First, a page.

2022 housing market. Another roller coaster ride?

3-minute, 26-second read
November’s area home sales were down for the third straight month, and there was a small spike in prices. That’s typical if you look at timelines from previous years and toss out the 2020 crazy market. NETAR President Kristi Baily summed up the monthly home sales report this way. “The market may be cooling a little, but the roller coaster ride isn’t over.” You can find the full report and graphic at the NETAR website www.netar.us 

It’s safe to say 2021 will be another in the steady progression of annual record sales years that began in 2012. The average annual gain since then has been 8.5%, and when the numbers are in for December, the number will be at the 11% mark.

Prices didn’t really take off until 2018. During the first 11 months of this year, it perked along for a 14.8% increase. Things can quickly change in prices world, but the local annual growth rate will be in double digits for the first time since 2005.

So far this year the year-to-date % change in sales and median sales price illustrates how the market is moderating. Clicking on the graph renders a larger image.

But that’s not the number people were talking about. The sweet spot for existing home sales has moved firmly into the $250,000 to $300,000 price range. Attribute that to the influx of new residents seeking a more affordable lifestyle and refuge from the woes of high-tax, high-density markets. The question is how close will the sweet spot come to becoming the new median. November’s median price was $210,000.

So, what does the data say about next year?

There’s little doubt that the local market will continue a stabilization process that began late this year. That’s sort of good news for buyers because sellers will lose some advantage. But they will still be in the drivers’ seat because demand continues to be greater than supply. And you know what that means.

Click on the chart for a larger image.

Look for a small surge of new homes to hit the market next year. The first three quarters of this year was the best period for new home permits in over a decade. But balancing the market is going to take some time. The average build time for a new home varies from six months to a year, and there are several variables. So far this year – and it’s not expected to improve significantly until the latter half of next year – the strongest headwinds have been a slugging supply chair, a stubborn labor market, and higher material costs. During November, there was a 1.4-month inventory of homes on the market. A stable market is five to six months of inventory.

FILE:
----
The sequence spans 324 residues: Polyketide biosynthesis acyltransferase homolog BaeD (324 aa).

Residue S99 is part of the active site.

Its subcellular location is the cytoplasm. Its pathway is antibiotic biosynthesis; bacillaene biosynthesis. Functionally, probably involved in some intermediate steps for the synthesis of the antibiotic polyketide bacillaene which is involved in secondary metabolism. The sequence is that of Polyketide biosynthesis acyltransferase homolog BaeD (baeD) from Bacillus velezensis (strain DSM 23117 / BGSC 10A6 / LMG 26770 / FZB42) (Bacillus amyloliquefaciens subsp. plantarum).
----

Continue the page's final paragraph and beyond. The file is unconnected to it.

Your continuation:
And while there’s consensus that the price growth rate will decelerate for it skyrocketing pace it’s a guessing game at what it will look like in 2022. The Home Price Expectations Survey points to an average of 4.5% on the national level. The National Association of Realtors (NAR) Chief Economist Lawrence Yun says the increase will come at a gentler pace. Expect to hear some numbers put to that explanation during NAR’s market forecast this week.

Click on the chart for a larger image.

So far, Zillow has the most bullish national forecast for a 13.6% increase. Goldman Sachs is at 13.5%. Fannie May expects a 7.9% increase while Freddie Mac thinks it will be 7%.

But not everyone is as bullish. Redfin is prepping for a 3% increase. And CoreLogic foresees price growth slowing to 1.9%. The Mortgage Bankers Associations forecasts the median price will decrease by 2.5%.

Fortune says the bearish forecasts are based on the belief that mortgage rates will rise quickly next year.

Two big local questions about next year’s market are how long and how many new residents will show up, and can Millennials muster enough economic clout to sustain the local organic house formation rate? They’re in the demographic drivers’ seat, but where and how fast they will steer the markets is a question mark.

A stabilizing market, but the roller coaster ride isn’t over, is a safe bet.



Categories: REAL ESTATE

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